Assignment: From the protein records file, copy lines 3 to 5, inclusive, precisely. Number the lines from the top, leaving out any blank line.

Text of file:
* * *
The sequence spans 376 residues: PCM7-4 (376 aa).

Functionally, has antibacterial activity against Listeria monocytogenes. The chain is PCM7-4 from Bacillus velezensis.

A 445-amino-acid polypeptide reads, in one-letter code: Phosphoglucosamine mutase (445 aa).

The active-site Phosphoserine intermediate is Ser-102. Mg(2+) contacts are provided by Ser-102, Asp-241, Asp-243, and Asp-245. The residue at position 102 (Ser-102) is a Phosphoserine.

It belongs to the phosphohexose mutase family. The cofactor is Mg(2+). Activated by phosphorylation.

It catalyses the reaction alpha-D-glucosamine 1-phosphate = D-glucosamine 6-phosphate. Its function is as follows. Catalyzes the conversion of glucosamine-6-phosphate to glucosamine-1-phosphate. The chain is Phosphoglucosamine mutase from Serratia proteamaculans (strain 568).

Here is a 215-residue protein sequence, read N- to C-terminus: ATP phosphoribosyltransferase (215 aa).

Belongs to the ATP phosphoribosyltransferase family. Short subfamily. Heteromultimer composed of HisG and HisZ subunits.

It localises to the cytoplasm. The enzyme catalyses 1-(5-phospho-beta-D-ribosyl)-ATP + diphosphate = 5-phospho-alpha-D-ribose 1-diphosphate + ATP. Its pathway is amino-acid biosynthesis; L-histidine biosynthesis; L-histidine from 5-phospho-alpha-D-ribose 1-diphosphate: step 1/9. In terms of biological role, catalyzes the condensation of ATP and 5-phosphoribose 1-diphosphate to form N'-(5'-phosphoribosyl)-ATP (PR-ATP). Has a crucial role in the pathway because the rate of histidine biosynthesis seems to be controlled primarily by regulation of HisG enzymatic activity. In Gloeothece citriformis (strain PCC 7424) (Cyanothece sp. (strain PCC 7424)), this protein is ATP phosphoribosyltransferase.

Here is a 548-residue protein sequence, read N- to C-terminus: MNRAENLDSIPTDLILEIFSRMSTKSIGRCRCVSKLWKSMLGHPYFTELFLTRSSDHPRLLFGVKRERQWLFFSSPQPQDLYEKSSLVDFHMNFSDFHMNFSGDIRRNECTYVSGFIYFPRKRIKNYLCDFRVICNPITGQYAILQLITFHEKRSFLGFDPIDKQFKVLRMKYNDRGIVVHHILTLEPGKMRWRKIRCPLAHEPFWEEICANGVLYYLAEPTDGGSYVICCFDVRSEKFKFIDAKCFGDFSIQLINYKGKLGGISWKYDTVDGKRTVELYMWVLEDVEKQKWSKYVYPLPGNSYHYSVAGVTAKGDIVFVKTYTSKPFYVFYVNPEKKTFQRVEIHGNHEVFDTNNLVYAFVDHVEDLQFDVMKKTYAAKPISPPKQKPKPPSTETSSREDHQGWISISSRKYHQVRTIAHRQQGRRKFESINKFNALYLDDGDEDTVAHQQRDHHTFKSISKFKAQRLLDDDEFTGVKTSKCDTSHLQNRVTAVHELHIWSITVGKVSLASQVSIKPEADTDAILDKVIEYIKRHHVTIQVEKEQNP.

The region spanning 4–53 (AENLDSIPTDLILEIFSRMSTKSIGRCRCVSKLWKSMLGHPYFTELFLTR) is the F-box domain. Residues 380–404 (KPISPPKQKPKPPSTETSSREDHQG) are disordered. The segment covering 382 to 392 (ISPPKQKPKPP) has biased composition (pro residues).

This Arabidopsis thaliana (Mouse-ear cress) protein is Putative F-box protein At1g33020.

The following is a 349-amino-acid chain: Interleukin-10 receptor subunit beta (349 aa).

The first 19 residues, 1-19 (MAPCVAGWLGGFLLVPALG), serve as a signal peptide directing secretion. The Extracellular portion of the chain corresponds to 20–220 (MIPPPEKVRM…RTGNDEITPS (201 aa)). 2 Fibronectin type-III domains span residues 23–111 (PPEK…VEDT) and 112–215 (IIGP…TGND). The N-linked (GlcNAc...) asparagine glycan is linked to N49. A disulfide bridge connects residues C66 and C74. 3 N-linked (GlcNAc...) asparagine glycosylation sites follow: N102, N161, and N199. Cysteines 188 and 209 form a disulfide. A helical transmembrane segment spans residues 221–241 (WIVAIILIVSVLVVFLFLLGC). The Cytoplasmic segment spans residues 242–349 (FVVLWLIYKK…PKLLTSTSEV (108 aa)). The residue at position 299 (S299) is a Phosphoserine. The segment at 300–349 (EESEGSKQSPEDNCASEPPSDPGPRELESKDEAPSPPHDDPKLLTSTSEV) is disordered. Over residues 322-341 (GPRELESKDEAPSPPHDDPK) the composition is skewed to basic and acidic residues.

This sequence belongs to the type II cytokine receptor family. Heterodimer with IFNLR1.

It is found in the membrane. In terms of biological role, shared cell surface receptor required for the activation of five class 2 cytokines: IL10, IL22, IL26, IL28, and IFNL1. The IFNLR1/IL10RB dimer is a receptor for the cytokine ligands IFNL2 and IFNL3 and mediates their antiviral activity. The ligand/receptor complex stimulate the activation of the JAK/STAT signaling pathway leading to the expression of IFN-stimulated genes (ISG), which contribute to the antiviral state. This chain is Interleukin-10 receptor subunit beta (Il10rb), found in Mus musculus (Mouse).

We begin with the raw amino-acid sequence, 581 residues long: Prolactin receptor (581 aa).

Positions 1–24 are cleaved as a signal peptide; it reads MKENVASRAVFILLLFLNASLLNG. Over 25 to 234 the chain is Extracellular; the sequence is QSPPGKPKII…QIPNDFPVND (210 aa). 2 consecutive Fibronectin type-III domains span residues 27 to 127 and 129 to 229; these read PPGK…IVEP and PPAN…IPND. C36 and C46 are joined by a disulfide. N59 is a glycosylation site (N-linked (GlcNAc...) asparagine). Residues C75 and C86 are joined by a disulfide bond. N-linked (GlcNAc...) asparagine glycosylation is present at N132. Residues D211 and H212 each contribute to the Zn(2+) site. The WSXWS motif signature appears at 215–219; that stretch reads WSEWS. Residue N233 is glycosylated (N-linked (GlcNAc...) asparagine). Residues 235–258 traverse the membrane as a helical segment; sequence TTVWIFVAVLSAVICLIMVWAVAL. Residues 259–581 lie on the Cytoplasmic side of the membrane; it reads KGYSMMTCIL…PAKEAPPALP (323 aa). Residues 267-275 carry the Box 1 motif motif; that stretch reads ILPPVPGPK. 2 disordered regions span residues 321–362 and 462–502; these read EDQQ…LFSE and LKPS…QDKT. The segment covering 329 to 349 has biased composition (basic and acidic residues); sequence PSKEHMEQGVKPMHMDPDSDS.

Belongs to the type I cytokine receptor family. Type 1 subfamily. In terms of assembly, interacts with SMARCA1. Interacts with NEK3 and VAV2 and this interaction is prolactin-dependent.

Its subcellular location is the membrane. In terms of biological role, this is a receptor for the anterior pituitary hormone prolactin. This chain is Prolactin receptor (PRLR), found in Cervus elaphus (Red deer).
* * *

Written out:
A 445-amino-acid polypeptide reads, in one-letter code: Phosphoglucosamine mutase (445 aa).

The active-site Phosphoserine intermediate is Ser-102. Mg(2+) contacts are provided by Ser-102, Asp-241, Asp-243, and Asp-245. The residue at position 102 (Ser-102) is a Phosphoserine.

It belongs to the phosphohexose mutase family. The cofactor is Mg(2+). Activated by phosphorylation.